Will eBay Sellers Be Hurt by Supreme Court Pricing Decision?
By Ina Steiner
The Supreme Court ruled last week that in some cases, manufacturers have the right to force retailers to minimum retail prices (price floors). Retailers have expressed concern that the ruling may make it more difficult for them, and discount retailers and online sellers may be impacted the hardest.
The case involved Leegin Creative Leather Products Inc., a manufacturer, who stopped selling to Kay's Kloset when the retailer discounted the Leegin products. Kay's Kloset sued Leegin for anti-competitive practices.
According to the New York Times, "The Supreme Court adopted the flat ban on resale price agreements between manufacturers and retailers in 1911, when it founded that the Dr. Miles Medical Company had violated the Sherman act. The company had sought to sell medicine only to distributors who agreed to resell them at set prices. The court said such agreements benefit only the distributors, not consumers, and set a rule making such agreements unlawful."
Last week, the Supreme Court ruled 5-4 that such price agreements aren't necessarily illegal. But Justice Breyer wrote in his dissent, "The only safe predictions to make about today’s decision are that it will likely raise the price of goods at retail and that it will create considerable legal turbulence as lower courts seek to develop workable principles. I do not believe that the majority has shown new or changed conditions sufficient to warrant overruling a decision of such long standing. All ordinary stare decisis considerations indicate the contrary. For these reasons, with respect, I dissent."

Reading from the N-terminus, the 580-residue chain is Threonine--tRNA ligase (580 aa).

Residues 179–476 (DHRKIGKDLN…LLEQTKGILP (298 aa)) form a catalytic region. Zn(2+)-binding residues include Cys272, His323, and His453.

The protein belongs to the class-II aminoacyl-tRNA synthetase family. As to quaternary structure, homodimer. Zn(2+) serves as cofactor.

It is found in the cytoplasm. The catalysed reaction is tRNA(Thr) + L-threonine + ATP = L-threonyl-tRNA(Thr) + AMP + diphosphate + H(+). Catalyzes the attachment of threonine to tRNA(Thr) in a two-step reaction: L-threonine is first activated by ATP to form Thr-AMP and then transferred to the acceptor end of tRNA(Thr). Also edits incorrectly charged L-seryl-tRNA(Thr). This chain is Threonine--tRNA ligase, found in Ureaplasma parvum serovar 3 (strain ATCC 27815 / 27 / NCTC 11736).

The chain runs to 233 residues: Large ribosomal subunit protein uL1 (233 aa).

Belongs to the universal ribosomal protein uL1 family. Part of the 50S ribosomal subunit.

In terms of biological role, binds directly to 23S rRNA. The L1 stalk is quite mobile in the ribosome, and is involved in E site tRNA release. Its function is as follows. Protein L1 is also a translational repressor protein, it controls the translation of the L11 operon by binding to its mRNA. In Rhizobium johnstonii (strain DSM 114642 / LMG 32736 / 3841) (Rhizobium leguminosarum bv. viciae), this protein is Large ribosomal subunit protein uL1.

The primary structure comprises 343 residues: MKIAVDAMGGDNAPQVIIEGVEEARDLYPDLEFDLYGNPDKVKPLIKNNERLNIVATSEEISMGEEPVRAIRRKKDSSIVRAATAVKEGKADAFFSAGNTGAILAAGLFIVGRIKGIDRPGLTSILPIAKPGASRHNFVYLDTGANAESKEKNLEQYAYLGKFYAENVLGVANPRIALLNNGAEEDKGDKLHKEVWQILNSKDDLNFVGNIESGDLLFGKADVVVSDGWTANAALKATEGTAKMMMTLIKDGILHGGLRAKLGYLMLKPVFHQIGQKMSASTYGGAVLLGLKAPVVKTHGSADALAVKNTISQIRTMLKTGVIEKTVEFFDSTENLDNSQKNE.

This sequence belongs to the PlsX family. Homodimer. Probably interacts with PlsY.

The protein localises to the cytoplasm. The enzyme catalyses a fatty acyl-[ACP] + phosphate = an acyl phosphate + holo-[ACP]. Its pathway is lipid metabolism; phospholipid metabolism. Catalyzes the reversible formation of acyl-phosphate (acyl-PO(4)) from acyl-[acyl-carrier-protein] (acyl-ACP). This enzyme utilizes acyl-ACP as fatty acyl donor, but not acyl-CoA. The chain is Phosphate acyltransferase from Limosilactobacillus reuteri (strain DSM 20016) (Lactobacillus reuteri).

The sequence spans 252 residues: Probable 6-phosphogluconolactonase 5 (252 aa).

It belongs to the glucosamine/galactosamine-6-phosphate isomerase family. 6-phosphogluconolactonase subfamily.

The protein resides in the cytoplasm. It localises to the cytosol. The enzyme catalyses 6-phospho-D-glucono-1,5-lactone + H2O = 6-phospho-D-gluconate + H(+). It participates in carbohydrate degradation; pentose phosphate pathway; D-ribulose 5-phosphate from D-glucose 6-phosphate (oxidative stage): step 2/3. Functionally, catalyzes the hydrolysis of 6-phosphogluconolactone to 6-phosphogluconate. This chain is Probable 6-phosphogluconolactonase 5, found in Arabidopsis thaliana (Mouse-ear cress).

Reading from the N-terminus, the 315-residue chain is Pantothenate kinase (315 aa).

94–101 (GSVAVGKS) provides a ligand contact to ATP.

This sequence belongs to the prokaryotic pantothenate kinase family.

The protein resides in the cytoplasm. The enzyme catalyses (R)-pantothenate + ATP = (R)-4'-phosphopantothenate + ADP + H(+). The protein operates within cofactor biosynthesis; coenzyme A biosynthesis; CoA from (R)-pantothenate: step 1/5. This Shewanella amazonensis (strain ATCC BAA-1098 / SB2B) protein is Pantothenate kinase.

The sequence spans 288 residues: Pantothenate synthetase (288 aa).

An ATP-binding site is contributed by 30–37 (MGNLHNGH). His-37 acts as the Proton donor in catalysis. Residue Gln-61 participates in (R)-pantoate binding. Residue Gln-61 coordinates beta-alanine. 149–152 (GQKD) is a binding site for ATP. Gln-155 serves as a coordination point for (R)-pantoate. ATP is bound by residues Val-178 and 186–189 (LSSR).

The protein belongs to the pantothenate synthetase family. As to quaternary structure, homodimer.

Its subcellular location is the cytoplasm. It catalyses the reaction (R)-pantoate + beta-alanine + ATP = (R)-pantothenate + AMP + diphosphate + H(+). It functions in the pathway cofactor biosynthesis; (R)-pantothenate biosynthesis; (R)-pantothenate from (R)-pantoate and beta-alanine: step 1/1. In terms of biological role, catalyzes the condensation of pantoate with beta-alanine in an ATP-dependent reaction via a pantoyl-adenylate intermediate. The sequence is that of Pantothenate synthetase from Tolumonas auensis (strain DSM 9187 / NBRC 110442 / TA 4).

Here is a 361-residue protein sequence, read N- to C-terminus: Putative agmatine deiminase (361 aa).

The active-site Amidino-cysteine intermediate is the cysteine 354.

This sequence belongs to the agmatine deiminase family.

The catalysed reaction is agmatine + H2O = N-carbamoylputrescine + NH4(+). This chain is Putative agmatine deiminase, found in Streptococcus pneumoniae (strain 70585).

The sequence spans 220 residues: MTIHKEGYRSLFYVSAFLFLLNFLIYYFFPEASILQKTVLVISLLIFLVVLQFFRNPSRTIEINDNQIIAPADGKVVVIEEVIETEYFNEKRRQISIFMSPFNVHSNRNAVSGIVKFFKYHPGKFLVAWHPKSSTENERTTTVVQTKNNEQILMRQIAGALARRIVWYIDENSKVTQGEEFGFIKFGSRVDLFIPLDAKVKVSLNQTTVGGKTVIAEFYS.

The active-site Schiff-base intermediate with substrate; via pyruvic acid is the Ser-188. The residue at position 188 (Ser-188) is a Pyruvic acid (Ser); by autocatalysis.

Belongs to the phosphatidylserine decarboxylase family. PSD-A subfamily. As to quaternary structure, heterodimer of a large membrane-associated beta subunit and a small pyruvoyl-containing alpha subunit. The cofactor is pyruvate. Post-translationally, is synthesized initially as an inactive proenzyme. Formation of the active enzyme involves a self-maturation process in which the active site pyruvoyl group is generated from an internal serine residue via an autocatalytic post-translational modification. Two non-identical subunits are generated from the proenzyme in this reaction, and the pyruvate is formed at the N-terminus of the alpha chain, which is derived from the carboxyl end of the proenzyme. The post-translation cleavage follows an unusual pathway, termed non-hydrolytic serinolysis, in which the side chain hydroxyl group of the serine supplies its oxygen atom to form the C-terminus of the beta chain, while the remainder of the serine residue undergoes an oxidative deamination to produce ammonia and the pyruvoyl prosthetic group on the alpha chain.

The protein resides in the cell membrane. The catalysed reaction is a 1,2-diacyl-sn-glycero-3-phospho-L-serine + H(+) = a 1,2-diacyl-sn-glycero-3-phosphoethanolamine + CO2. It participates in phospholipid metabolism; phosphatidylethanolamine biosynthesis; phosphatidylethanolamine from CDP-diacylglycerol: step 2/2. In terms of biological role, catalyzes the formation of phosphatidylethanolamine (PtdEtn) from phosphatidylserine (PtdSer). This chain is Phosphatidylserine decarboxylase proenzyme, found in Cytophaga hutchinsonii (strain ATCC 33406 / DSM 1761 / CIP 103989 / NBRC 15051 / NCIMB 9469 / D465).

Breyer cited a report showing that the top five supermarket companies had increased their market share from less than 20 percent to over 50 percent of all grocery sales by 2003. He wrote, "That change, other things being equal, may enable (and motivate) more retailers, accounting for a greater percentage of total retail sales volume, to seek resale price maintenance, thereby making it more difficult for price-cutting competitors (perhaps internet retailers) to obtain market share."
The Wall Street Journal wrote, "But even those who believe the decision is anticonsumer say the market will resist efforts to raise prices. Patrick Byrne, CEO of discount Web retailer Overstock.com Inc., calls the ruling "a bad decision," but insists manufacturers won't be able to impose a minimum price on sites such as Overstock.com. "Manufacturers need a channel like ours to exist," he said."
According to the Dallas News newspaper, lawyers for Kay's Kloset believe they still have a strong antitrust case. "The Supreme Court's ruling takes away vertical price restrictions, but horizontal cartels are still illegal."
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New York Times (registration required):
PDF file of the decision & dissent on the New York Times website:
Wall Street Journal (Paid subscription requird):
Report on supermarkets cited by Justice Breyer:
About the author:
Ina Steiner is co-founder and Editor of EcommerceBytes and has been reporting on ecommerce since 1999. She's a widely cited authority on marketplace selling and is author of "Turn eBay Data Into Dollars" (McGraw-Hill 2006). Her blog was featured in the book, "Blogging Heroes" (Wiley 2008). Follow her on Twitter at @ecommercebytes and send news tips to email@example.com.
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